Here are 21 famous actresses from United States of America died in Pancreatic cancer:
Joan Crawford (March 23, 1904 San Antonio-May 10, 1977 New York City) also known as Lucille Fay LeSueur, Billie Cassin, Lucille Le Sueur, Billie or Cranberry was an American singer, pin-up girl, actor, dancer, film producer and screenwriter. She had four children, Christina Crawford, Cynthia Crawford, Cathy Crawford and Christopher Crawford.
Crawford began her career as a dancer in the chorus line of Broadway productions before transitioning to film. She signed with Metro-Goldwyn-Mayer (MGM) in the 1920s and appeared in many silent films, including "Our Dancing Daughters" (1928). Crawford's fame skyrocketed in the 1930s with her roles in films such as "Grand Hotel" (1932), "The Women" (1939), and "Mildred Pierce" (1945), for which she won an Academy Award for Best Actress.
Throughout her career, Crawford was known for her strong, independent characters and her strikingly beautiful looks. She was also notorious for her perfectionism on set and her strict control of her public image. In her later years, she became known for her tireless work for charities and her support of the United Service Organizations (USO).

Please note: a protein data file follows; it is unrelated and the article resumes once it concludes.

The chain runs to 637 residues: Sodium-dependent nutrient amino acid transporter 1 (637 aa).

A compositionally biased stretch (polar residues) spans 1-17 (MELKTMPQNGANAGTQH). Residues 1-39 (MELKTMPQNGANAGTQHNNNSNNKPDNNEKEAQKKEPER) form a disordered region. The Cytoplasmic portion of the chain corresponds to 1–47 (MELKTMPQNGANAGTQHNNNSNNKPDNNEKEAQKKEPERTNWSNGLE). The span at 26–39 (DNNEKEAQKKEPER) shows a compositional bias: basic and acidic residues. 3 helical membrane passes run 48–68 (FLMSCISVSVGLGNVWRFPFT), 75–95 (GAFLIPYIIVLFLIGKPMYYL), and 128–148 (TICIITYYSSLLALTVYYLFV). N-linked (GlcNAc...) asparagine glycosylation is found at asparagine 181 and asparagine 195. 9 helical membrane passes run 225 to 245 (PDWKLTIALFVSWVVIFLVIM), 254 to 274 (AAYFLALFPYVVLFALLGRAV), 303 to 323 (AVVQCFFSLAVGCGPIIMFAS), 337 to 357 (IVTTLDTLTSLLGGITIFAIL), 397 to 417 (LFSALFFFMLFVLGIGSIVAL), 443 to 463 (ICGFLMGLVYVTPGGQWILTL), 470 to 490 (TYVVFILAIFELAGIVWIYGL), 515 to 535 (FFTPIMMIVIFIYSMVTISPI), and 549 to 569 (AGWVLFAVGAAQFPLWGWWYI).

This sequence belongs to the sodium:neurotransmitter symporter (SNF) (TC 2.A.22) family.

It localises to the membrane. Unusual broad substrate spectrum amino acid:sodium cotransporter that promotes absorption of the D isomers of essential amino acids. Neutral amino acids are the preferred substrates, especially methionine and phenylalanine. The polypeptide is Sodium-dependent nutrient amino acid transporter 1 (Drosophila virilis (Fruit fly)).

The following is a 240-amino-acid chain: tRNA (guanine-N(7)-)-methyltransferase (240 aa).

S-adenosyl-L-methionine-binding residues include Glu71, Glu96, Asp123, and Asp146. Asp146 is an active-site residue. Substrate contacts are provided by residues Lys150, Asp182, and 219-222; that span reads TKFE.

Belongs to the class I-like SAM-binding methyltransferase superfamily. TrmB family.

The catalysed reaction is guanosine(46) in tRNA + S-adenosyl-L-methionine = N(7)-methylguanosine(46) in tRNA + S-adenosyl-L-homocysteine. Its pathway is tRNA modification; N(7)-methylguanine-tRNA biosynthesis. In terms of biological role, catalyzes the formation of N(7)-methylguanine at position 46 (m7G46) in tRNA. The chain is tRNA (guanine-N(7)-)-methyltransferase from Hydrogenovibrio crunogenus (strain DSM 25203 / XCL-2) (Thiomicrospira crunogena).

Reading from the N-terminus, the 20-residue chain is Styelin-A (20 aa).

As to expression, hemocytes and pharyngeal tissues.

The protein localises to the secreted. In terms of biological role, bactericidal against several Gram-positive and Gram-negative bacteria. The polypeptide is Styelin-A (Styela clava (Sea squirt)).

Crawford's personal life was also marked by controversy, including her turbulent relationship with her daughter, Christina, who wrote a scathing tell-all book about her mother after her death. Despite this, Crawford's legacy as one of Hollywood's most iconic actresses has endured, and she is remembered as a symbol of glamour, talent, and perseverance.
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Madeleine Carroll (February 26, 1906 West Bromwich-October 2, 1987 Marbella) a.k.a. Edith Madeleine Carroll, Marie-Madeleine Bernadette O'Carroll, Madaleine Caroll or The Queen of British Cinema was an American actor.